Warinner comes to Columbus after two seasons at Notre Dame under Fighting Irish head coach Brian Kelly. The 28-year coaching veteran is one of four new assistants on the offensive side of the football, joining offensive coordinator/quarterbacks coach Tom Herman, tight ends/fullbacks coach Tim Hinton and wide receivers coach Zach Smith. Warinner may have the co-offensive coordinator title along with being OSU's new offensive line coach and running game coordinator, but he knows who will be ultimately in charge of the offensive ship.
"It's obviously going to be Coach Meyer's offense," Warinner said at a press conference introducing the new assistants at the Woody Hayes Athletic Center. "He's going to entrust Tom Herman and myself the responsibility of teaching it to the players and developing some things, enhancing it so to speak.
"(Meyer) is hands on. He's a part of it. We all have a role. Coach Meyer is first. Tom Herman is second. I'm third. Then all the coaches are involved. It'll be a combination of a lot of experienced people running a spread offense, putting together our minds and staying within the core beliefs of (Meyer's) offensive system."
Ohio State is the eighth stop for Warinner's coaching career. The 50-year-old has coached at Akron (1984), Michigan State (1985-86), Army (1987-99), Air Force (2000-02), Kansas (2003-04, 2007-08), Illinois (2005-06) and Notre Dame (2010-11). Nine of those years Warinner worked as a coordinator, and in 15 of the last 20 he has coached the offensive line.
His first offensive coordinator job came in 1998-99 while at Army. While working for the Cadets, Warinner's teams led the nation in rushing three times. His Air Force squad did the same in 2002, averaging 307.8 yards per game.
Running success followed Warinner to Illinois, where in 2006 the Fighting Illini netted 188.3 yards per game – the best by an Illinois team since 1973.
Warinner returned to Kansas for a second stint with the Jayhawks in 2007 as offensive coordinator and quarterbacks coach. During his second tenure at KU from 2007-09, the Jayhawks posted the three best offenses in terms of total yards and passing yards in those years and also had three of the top seven scoring seasons in school history as well. His 2007 team was the nation's second-highest scoring squad (42.8 points per game) and set a school record by averaging 479.8 yards per game. That team finished the season 12-1 and earned a 24-21 victory against Virginia Tech in the Orange Bowl.
The following season in 2008, Kansas averaged 432.4 yards and 33.4 points per game, respectively, and the offense netted 422.4 yards per contest, including a program-best 310.3 passing yards.
Warinner was then a finalist for the American Football Coaches Association's National Assistant Coach of the Year award following the 2009 campaign, an honor given to then-Duke defensive coordinator Mike MacIntyre.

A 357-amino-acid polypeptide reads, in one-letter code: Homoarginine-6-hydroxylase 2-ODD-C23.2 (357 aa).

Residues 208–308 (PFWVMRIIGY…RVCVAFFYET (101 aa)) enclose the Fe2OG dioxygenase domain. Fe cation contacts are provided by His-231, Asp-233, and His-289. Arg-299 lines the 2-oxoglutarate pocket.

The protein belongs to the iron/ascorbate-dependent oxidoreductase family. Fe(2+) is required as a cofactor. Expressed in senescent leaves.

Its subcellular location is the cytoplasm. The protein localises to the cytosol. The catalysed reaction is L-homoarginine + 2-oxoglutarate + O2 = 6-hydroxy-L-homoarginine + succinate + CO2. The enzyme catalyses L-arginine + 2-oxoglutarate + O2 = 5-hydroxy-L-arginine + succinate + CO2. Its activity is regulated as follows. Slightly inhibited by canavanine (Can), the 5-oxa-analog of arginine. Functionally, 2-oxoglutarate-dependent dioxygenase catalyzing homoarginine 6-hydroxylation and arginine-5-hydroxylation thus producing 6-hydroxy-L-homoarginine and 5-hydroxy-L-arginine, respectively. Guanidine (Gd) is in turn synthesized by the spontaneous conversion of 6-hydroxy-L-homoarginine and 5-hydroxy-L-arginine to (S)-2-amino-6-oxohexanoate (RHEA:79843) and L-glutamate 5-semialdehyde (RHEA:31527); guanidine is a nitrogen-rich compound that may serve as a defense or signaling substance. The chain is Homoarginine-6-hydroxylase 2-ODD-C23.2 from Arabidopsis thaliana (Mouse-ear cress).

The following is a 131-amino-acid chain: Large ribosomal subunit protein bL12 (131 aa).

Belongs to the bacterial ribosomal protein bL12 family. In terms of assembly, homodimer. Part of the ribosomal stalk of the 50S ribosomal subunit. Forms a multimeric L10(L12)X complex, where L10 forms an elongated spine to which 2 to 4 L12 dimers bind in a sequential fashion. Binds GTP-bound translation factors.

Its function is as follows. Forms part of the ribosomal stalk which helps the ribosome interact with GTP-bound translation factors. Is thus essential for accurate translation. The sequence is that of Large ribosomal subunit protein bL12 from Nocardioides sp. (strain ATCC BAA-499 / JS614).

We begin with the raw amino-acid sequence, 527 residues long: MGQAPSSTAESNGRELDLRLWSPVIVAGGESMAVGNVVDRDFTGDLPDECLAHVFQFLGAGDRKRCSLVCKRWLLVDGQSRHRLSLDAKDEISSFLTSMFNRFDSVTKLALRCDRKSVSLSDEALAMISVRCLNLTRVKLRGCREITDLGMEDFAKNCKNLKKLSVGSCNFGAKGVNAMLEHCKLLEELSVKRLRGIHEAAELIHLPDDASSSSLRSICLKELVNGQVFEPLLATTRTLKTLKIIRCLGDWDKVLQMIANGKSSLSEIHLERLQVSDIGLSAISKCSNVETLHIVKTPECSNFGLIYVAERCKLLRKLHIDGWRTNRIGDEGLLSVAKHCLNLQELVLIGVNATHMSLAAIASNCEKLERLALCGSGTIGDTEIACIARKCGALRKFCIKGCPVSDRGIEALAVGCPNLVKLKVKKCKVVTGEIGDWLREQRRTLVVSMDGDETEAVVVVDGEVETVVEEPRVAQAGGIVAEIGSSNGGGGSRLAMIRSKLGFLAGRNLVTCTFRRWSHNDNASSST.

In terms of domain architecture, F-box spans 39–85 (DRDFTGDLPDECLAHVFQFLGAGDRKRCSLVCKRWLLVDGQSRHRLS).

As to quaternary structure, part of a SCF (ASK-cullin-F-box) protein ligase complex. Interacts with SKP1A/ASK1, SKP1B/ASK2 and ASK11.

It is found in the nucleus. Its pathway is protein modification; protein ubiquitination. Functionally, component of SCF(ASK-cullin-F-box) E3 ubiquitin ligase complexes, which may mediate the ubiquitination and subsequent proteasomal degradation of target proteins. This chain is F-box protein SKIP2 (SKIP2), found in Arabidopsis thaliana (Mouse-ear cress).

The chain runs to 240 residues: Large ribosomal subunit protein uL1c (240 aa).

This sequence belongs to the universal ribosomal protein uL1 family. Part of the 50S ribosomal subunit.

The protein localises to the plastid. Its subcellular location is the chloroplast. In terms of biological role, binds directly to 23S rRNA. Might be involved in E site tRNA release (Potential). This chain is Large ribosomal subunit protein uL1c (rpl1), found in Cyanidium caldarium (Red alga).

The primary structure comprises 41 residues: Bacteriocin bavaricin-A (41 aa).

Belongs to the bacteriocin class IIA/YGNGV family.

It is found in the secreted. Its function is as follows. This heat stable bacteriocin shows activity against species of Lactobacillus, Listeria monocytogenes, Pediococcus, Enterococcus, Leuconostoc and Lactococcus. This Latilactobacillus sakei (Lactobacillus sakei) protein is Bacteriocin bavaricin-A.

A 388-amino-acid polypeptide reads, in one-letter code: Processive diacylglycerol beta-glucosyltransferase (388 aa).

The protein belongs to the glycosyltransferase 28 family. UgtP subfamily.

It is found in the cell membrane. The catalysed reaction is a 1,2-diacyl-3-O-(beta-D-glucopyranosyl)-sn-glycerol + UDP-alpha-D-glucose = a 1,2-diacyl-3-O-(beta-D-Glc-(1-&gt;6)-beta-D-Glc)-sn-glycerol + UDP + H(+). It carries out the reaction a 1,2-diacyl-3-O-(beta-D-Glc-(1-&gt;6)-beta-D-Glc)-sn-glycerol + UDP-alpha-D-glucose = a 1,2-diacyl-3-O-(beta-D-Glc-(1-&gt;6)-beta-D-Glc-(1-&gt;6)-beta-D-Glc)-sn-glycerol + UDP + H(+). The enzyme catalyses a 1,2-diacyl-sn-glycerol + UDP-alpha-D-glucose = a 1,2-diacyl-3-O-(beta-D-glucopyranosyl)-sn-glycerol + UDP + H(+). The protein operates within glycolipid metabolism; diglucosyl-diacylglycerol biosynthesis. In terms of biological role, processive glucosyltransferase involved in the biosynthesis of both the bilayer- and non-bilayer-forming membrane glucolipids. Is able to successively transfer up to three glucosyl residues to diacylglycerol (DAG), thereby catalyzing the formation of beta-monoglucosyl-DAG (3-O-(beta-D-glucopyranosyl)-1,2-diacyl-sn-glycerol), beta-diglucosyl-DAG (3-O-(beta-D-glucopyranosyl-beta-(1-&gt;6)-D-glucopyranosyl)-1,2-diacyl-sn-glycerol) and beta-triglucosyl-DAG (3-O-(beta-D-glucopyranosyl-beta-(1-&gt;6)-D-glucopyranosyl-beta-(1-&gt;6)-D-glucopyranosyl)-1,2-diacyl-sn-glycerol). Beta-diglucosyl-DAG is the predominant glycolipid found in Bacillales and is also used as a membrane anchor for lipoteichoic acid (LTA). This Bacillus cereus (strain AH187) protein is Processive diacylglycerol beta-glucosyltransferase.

Warinner's latest coaching stop took him to South Bend. As a member of Kelly's coaching staff (offensive line coach in 2010 and OL coach/running game coordinator in 2011), Warinner helped the 2010 Fighting Irish to its best per carry rushing average (4.0) since 2003 and saw that number improve to 4.8 in 2011.
Then came the call from Meyer and an offer Warinner could not resist.
"I had a really good job. I worked with really good people and great players at Notre Dame," Warinner said. "I have a family, and any time you move a family and relocate and change jobs there's a transition that's stressful. So you evaluate that, but because it was Ohio State and because it was Urban Meyer and because of my love for this place, that made the decision when I made it. It didn't take long. … I'm really excited that I did it."
While Meyer's offense is a spread, Warinner said running the ball in a spread is not unusual and a physical ground game will still be important for the Buckeyes.
"We do believe you can run the ball in the spread offense," OSU's new run game coordinator said. "We do believe you can be physical up front. We do want to control the line of scrimmage. Those are all tenants of his offensive system. In terms of running the football, yeah, we believe in that. We just probably won't have as many people crowded around the box as maybe in the past. ... We'll be strongly committed to running the football and being a very balanced team."
As for his offensive line, Warinner said he wants his charges to succeed in two phases.
"Those are our two jobs: Be able to run the ball consistently and protect the quarterback," Warinner said. "That's how I gauge it. If we can do one and not the other, we're not good enough. We have to do both really well."